Well-preserved hadrosaurid tracks, most of which contain skin impressions, demonstrate that the herd contained adults, subadults, juveniles, and very young individuals. This tracksite assemblage represents the first definitive evidence that hadrosaurids lived in multigenerational herds, a behavioral pattern not recognized previously from either bone beds or other track assemblages. Track length/width ratios independently support a hypothesized growth curve suggesting that young hadrosaurids had a brief period of rapid growth based on histological sectioning of bones (Horner et al., 2000; Erickson et al., 2001; Cooper et al., 2008). A growing data set supports a model that polar hadrosaurids were year-round residents of the high-latitude continental ecosystem (Fiorillo and Gangloff, 2001; Gangloff and Fiorillo, 2010; Chinsamy et al., 2012); thus this study provides insight for understanding a biological response to a modern warming Arctic.


The tracksite is in the lower part of the Upper Cretaceous Cantwell Formation in Denali National Park and Preserve, Alaska (Fig. 1). The Cantwell Formation comprises a lower, dominantly fluvial sedimentary unit and an upper, mostly volcanic unit (Ridgway et al., 1997). Sedimentation of the track-bearing lower unit was mainly in alluvial fan, braided to meandering stream, and lacustrine environments, at times with possible minor marine influence; floodplains showed poorly developed paleosols (Fiorillo et al., 2009). Pollen and megafloral data suggest that these sedimentary rocks are late Campanian or early Maastrichtian in age (Ridgway et al., 1997; Tomsich et al., 2010); thus, the Cantwell Formation is correlative with well-known dinosaur localities found elsewhere in Alaska (Fiorillo, 2008).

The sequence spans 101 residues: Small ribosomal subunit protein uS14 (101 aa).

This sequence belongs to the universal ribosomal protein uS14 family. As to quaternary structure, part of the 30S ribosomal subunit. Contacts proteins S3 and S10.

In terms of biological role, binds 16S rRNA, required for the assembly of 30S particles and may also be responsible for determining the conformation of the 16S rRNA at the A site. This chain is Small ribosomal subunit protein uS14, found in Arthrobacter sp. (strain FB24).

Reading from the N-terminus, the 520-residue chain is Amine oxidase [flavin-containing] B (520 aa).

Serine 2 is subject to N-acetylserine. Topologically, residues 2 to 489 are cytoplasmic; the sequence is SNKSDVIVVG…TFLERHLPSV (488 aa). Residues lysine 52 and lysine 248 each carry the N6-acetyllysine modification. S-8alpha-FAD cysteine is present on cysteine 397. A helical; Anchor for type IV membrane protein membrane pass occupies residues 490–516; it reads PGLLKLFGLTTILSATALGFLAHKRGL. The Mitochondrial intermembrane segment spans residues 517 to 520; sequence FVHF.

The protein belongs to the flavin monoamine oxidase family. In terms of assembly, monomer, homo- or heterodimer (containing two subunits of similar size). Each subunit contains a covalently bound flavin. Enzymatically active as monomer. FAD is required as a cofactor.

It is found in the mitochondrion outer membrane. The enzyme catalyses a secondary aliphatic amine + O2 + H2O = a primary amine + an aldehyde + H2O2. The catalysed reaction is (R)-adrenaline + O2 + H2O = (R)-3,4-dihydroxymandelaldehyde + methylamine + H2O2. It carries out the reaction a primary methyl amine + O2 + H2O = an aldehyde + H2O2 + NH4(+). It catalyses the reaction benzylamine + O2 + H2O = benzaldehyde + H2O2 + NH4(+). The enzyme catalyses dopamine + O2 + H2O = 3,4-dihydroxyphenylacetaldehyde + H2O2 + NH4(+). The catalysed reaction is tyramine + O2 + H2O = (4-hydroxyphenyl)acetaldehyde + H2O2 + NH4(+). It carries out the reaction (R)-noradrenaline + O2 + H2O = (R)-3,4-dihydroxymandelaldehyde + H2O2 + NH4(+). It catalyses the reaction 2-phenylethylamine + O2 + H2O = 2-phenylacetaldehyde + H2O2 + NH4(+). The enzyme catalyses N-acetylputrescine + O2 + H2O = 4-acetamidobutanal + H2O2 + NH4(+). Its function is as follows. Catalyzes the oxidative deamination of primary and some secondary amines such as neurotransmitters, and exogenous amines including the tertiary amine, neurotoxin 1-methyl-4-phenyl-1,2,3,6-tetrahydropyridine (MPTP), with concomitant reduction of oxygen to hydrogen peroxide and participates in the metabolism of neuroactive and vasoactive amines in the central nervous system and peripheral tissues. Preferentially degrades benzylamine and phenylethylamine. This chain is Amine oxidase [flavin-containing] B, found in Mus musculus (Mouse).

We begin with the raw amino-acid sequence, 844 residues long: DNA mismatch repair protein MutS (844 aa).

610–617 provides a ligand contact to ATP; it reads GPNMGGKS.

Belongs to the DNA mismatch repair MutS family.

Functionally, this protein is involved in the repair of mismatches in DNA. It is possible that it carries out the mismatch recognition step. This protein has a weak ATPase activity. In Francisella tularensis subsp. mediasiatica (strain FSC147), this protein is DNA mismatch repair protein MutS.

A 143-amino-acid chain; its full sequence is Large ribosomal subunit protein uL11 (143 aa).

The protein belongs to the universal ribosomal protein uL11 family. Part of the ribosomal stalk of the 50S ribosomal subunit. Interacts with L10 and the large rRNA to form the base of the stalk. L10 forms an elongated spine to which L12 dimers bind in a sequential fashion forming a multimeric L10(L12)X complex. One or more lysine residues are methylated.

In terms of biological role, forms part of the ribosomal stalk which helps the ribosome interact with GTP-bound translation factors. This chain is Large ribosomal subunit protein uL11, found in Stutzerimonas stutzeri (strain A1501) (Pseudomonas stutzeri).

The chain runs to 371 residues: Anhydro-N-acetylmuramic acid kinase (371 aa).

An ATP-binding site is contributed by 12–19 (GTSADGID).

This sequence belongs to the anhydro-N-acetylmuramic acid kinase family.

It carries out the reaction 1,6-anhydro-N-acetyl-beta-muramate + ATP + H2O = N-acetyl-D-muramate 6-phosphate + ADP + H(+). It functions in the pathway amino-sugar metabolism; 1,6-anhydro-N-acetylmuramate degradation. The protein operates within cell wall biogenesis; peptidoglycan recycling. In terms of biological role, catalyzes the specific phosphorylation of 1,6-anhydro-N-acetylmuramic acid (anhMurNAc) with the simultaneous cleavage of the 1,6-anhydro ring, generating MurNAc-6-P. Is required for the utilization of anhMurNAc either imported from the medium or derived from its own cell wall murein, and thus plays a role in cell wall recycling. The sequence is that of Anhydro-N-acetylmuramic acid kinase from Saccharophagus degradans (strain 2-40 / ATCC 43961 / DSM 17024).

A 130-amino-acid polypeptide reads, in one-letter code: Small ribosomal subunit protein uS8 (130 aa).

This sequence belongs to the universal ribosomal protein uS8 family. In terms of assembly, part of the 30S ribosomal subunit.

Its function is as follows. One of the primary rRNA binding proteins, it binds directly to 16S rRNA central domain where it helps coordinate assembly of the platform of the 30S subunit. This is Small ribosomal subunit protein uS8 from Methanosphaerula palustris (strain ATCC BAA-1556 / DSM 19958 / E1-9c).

Known thus far only from trace fossils, the vertebrate fauna from the Cantwell Formation includes records of fishes, avian and nonavian theropods, ceratopsians, pterosaurs, and hadrosaurids (Fiorillo et al., 2007, 2009, 2011; Fiorillo and Adams, 2012). Paleogeographic reconstructions place the depositional setting of the Cantwell Formation at or near its current latitude during the Cretaceous, making this an ancient high-latitude continental ecosystem (Fig. 1; Witte et al., 1987; Hillhouse and Coe, 1994; Lawver et al., 2002). Paleotemperature estimates for this interval of time, from rocks a few hundred kilometers to the north along the present Colville River, suggest that the mean temperature ranged from 2 to 4 °C for the coldest monthly mean, and 10 to 12 °C for the warmest monthly mean (Parrish and Spicer, 1988). The observed invertebrate trace fossil record from the Cantwell Formation (Fiorillo et al., 2009) corroborates a warmer paleotemperature for this region.